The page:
I live in what is usually balmy South Florida, although this morning was a brisk fifty-eight degrees Fahrenheit. It could have been worse. My favorite uncle in New York is experiencing temperatures well below freezing, with the “feels like” approaching sub-zero, again Fahrenheit. He’s smarter than I am, however, and was therefore surely sleeping in. Unfortunately, he wasn’t the only one. Seven-forty-five comes five hours earlier in America’s eastern time zone than it does in Sunderland, but you wouldn’t have known from Manchester United’s sleepy start at the Stadium of Light.
Three minutes into the contest, the anti-Geordies were up one-nil courtesy Wahbi Khazri’s seeing-eye free kick. The Tunisian has an appropriate name, considering his effort was wobbly, and the result crazy. Somehow, the less than thundering delivery found its way through Anthony Martial’s wickets, then skittered just inside the far post, beyond a surprised David de Gea’s reach. Not the type to scream at teammates every time he’s required to make a save, which is more frequently than most of his more vocal brethren in the goalkeeper’s union, the Spaniard gave the young Frenchman a withering glare, as if to say, “Quelle partie de mur ne comprenez-vous pas?” Given Martial would be unable to stop the eventual winner, also from a set piece, yelling may have been the better option.
But that’s getting ahead of ourselves. United would temporarily level matters, but only six minutes before the break. In fact, they didn’t manage their first shot on target until the half-hour mark, a volley from Juan Mata at the top of the box, completing a now familiar movement involving Wayne Rooney and Anthony Martial, albeit this time sadly straight into Vito Mannone’s arms. The former Arsenal stopper waited so long to be tested as, with the lead, Sunderland’s eighteen was more densely populated than Mumbai. Ladies and gentlemen, your home side’s manager, Sam Allardyce.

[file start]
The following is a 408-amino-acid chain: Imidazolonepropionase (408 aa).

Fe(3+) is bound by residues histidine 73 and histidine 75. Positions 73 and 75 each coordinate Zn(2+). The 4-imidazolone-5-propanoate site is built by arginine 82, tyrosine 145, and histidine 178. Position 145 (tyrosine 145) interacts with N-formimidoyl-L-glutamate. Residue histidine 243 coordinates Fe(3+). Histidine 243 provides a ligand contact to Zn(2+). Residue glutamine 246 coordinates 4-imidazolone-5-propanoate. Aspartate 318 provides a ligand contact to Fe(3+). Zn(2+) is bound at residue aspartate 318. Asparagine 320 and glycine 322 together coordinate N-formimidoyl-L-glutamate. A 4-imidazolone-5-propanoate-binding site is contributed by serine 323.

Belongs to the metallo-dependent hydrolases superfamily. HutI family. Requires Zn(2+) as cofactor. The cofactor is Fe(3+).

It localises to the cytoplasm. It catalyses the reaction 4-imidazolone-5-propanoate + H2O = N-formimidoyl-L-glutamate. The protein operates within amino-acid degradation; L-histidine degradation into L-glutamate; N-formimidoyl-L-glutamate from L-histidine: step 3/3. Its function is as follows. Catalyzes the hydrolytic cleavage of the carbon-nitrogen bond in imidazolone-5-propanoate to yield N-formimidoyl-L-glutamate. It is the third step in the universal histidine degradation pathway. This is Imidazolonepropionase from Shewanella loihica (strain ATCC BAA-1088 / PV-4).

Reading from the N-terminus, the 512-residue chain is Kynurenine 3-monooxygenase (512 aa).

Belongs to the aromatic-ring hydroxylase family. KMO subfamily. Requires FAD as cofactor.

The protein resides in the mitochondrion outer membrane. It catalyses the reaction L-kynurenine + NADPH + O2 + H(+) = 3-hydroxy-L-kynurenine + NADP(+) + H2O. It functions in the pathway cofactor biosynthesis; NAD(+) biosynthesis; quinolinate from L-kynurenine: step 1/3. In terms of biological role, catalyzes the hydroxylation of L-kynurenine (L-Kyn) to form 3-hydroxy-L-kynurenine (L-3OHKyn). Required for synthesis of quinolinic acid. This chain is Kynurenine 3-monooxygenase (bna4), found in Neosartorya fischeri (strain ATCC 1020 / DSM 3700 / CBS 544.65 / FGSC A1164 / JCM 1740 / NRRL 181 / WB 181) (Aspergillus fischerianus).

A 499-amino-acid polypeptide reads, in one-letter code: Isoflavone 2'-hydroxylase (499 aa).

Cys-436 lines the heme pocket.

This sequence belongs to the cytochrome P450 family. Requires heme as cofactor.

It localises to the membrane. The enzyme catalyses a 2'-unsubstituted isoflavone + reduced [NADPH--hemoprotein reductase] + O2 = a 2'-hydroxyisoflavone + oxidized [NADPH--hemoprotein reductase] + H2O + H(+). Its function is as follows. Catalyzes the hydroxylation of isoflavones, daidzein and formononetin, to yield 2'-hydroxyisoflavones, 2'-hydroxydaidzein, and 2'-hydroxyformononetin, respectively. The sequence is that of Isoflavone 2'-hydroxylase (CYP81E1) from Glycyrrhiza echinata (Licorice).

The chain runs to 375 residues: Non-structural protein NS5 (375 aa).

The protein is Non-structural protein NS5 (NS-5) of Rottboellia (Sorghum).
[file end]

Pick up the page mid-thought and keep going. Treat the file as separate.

A similar combination authored by the same Red Devils trio finally put United on the board. Mata again found himself at the top of the box, a sensible place to be when you know a side is parking the bus and will be deflecting crosses left and right. On this occasion, his shot forced Mannone to lunge desperately to his right. At full stretch, Francis Ford Coppola’s first choice for the part of Mafioso Number Three could only parry the ball onto the waiting Martial’s foot. The ex-Monaco lad then cheekily chipped it over the hawk-nosed Italian’s vain attempt to head the lob from all fours.
United thus went into the clubhouse on the ascendancy. It would seem they used the time to catch a bit more kip, however, emerging from the locker room like a somnambulists’ convention, sleepwalking through most of the second half, allowing Sunderland to regain the initiative. A couple year’s back, Big Sam had everyone laughing at the suggestion he could manage a Real Madrid or Barcelona as well as any of the more storied names who’ve actually been trusted with the task. Apparently he is the one person in the world who answers “flair” or “creativity” when someone poses his name in a game of word association. If a Sam Allardyce side is dominating the attack, you know the opposing manager hasn’t exactly lit a fire under his charges. Whatever happened to the days when Louis van Gaal–a man who has managed Barcelona, and Bayern Munich to boot–would frighten the bejesus out of his players by dropping his trousers to show them he, at least, had a pair? His young United charges could have used such a wake-up call today.